On a cool rainy afternoon, Liang Quan’s refreshing “Green” exhibition opened at Pingshan Art Museum, bringing a sense of freshness, peace and nostalgia.
Even if viewers may not understand Liang’s abstract paintings, they could still be enthralled by the verdant green color in some of the paintings against the backdrop of clean white walls. The 75-year-old artist wrote in his curatorial statement that as he turns old, he often thinks of the winding mountain road he took when he was young, the green lush mountains on the banks of a clear stream, the rafts floating along the water and the crisp sound of bamboo poles hitting pebbles on the riverbed. He attempts to convey his past feelings in the tranquil world in mountains in his paintings.
Liang Quan speaks at the opening of his “Green” exhibition at Pingshan Art Museum on May 14.
At a talk before the exhibition’s opening Sunday afternoon, Liang recalled that when he was young and worked for a small cultural organization in Jingning County, Zhejiang Province, apart from creating publicity paintings, he also created a large number of oil paintings he was interested in during his spare time, which was an unforgettable youth memory.
“I never went back to the place that I worked because my friends told me it had changed a lot, and all the things I remember were either demolished or altered. There used to be a saying that ‘tomorrow will be better’ and I think so,” said Liang, adding that the new paintings at the exhibition were created in the past two years.
“The pandemic forced me to calm down, and I encountered many unhappy things. But when I recall this period, I feel that there were also interesting things. Now it is quite interesting to reflect my past experiences in the paintings,” said Liang.
Liang Quan introduces his works at the opening of the exhibition.
“The green color in Liang’s paintings reminds me of various shades of spring greenery in the Yangtze River Delta region, such as the green Longjing tea and grass by riversides and pathways. In addition, Liang’s paintings named after places such as Jingning and Shawan remind me of the winding paths, clear streams and river crossings that Liang experienced in his younger days in Zhejiang,” said artist Xue Feng at the talk.
“Liang’s ‘Green’ series makes me feel that he has integrated his nostalgia into his art creations. He fused many stories, details and scenes into his works. Although the paintings are abstract, they reflect his artistic features and unique style. These works were created during the pandemic, as Liang faced the green hills and clear water outside his balcony, forming a special resonance with his experiences in his youth,” said Liu Xiaodu, director of Pingshan Art Museum.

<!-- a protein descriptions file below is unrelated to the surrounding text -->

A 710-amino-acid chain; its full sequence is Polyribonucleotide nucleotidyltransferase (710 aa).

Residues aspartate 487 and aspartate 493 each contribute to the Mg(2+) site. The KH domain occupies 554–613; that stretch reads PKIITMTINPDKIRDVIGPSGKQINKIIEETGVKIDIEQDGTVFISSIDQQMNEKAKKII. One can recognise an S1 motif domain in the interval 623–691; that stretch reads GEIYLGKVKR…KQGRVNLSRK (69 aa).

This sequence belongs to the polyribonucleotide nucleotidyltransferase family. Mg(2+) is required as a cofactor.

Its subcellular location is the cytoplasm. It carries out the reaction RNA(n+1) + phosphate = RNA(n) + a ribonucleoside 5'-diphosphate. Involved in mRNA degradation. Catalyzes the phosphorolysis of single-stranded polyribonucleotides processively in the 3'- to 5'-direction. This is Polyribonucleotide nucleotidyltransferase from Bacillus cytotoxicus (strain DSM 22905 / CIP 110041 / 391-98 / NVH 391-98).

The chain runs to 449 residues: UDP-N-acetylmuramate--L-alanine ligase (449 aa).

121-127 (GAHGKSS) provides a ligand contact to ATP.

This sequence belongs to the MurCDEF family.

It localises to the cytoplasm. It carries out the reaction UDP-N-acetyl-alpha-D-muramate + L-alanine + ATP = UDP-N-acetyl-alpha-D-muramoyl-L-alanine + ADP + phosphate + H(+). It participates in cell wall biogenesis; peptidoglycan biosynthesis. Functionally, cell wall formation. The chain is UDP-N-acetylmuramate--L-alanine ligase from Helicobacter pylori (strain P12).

Visitors observe Liang Quan’s paintings at the exhibition.
Liang is best known for combining traditional Chinese ink painting with abstract expression, forming his unique blend of Eastern and Western aesthetic languages. He usually collages pieces of rice paper, juxtaposing abstract color blocks and figurative details. While his geometric paintings may evoke the canvases of Richard Diebenkorn, Liang masterfully sets himself apart as he involves more visual elements that generate complex spatial relationships, more emphasis on memories and emotions associated with a space.
Born in 1948, Liang studied at the affiliated high school of Zhejiang Academy of Arts (now China Academy of Art) in Hangzhou. He later pursued his postgraduate study at the San Francisco Art Institute in the United States. He returned to China in 1984 to teach at the Zhejiang Academy of Arts, where he remained for 10 years before moving to Shenzhen to work at Shenzhen Fine Art Institute. Regarded as one of China’s most important contemporary abstract artists, he has exhibited works widely in China and abroad.
Scenes at the exhibition.
Liang’s current exhibition is the eighth and last exhibition of Pingshan Art Museum’s “Shenzhen Contemporary Artists Series” which has showcased works by Xue Feng, Zhou Li, Shen Shaomin, Wang Chuan and Jiang Zhi from 2021 through 2023. Li Liao’s “The Wife Went to Start a Business” and Yan Shanchun’s “Fuchun” exhibitions are currently being staged along with Liang’s exhibition. The closing dates of the three exhibitions haven’t yet been announced.
Since its opening in 2019, the Pingshan Art Museum has been focusing on contemporary art and local art. Its “Shenzhen Contemporary Artists Series” was launched based on the current situation and development of contemporary art in Shenzhen, expecting to fuel the progress of contemporary art in Shenzhen and in the Guangdong-Hong Kong-Macao Greater Bay Area.
Hours: 9 a.m.-5 p.m., closed Mondays
Venue: Pingshan Art Museum, Pingshan District (坪山美术馆)
Metro: Line 14 to Pingshan Square Station (坪山广场站), Exit D1